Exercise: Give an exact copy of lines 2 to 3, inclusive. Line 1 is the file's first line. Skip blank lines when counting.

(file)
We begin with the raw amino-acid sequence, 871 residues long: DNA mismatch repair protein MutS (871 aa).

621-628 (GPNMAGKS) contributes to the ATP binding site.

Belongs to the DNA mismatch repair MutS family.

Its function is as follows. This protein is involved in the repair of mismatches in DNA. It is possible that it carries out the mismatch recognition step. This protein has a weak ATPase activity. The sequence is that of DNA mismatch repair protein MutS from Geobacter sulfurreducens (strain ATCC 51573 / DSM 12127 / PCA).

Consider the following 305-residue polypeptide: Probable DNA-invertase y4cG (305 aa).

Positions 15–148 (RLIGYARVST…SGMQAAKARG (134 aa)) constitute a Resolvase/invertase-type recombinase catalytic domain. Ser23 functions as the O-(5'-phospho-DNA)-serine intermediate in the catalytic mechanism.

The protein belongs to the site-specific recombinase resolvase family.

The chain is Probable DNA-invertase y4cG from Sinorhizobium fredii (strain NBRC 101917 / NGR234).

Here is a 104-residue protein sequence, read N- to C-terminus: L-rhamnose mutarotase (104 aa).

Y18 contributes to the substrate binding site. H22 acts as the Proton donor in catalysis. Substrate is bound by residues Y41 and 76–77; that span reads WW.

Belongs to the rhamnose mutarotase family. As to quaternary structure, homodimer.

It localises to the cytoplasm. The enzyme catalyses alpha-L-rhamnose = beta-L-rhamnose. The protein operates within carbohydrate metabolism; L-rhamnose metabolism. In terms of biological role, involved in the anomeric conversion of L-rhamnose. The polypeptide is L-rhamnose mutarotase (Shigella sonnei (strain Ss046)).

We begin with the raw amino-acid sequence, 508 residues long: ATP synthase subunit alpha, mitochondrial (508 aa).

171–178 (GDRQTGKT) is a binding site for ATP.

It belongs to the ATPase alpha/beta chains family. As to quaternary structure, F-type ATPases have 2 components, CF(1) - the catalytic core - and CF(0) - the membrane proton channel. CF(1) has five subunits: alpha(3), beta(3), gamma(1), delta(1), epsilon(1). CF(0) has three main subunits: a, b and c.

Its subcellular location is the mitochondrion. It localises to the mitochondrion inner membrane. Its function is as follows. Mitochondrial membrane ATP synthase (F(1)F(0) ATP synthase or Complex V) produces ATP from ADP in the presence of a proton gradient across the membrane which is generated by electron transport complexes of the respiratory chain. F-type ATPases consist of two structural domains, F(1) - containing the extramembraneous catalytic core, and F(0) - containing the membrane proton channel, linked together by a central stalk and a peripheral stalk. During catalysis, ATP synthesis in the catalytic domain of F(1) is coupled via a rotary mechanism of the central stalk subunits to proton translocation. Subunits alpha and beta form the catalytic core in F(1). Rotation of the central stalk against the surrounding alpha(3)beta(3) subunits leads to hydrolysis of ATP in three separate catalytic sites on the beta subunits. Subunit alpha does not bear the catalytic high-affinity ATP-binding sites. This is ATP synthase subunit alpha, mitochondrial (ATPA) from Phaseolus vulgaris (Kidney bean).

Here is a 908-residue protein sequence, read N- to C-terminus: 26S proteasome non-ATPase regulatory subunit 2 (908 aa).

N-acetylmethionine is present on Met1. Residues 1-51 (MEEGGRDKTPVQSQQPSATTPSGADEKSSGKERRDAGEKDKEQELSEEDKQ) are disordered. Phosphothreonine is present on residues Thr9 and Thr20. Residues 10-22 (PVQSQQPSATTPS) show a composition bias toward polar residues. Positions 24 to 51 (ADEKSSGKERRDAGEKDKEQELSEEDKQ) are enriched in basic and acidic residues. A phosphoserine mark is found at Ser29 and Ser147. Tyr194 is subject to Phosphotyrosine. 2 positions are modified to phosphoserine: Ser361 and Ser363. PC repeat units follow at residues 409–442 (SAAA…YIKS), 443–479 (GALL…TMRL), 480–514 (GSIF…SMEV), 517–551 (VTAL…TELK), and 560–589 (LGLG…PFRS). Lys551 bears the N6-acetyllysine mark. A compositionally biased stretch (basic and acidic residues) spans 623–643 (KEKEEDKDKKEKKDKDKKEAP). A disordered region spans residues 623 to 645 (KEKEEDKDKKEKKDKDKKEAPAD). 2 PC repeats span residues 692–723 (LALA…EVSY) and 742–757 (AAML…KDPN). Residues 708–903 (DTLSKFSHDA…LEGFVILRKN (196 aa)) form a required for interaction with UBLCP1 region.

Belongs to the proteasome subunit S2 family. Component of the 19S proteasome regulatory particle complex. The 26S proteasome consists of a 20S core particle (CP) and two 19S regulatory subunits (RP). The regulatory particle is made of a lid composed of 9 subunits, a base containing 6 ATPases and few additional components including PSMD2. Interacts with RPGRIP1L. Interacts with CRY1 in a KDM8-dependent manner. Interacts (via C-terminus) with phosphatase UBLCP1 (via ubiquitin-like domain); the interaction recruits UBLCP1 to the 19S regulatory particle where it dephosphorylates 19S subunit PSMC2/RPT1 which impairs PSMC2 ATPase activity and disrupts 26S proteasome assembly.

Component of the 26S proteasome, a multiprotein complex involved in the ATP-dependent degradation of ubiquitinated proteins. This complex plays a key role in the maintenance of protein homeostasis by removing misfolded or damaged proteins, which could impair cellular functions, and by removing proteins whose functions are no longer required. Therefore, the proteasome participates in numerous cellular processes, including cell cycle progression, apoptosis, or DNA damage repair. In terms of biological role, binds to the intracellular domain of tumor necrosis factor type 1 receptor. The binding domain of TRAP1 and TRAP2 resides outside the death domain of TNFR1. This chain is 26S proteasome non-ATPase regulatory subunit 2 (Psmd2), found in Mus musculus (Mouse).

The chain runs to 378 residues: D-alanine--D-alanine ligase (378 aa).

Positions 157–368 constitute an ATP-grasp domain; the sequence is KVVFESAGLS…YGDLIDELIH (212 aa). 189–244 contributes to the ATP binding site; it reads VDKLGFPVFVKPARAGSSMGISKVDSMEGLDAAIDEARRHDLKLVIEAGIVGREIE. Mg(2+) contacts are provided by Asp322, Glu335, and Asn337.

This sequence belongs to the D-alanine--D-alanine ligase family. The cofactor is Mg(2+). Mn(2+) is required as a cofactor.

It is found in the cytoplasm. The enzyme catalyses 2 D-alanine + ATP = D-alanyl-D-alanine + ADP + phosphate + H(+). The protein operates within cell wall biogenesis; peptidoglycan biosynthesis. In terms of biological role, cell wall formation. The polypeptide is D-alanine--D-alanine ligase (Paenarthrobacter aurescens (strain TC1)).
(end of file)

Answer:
621-628 (GPNMAGKS) contributes to the ATP binding site.

Belongs to the DNA mismatch repair MutS family.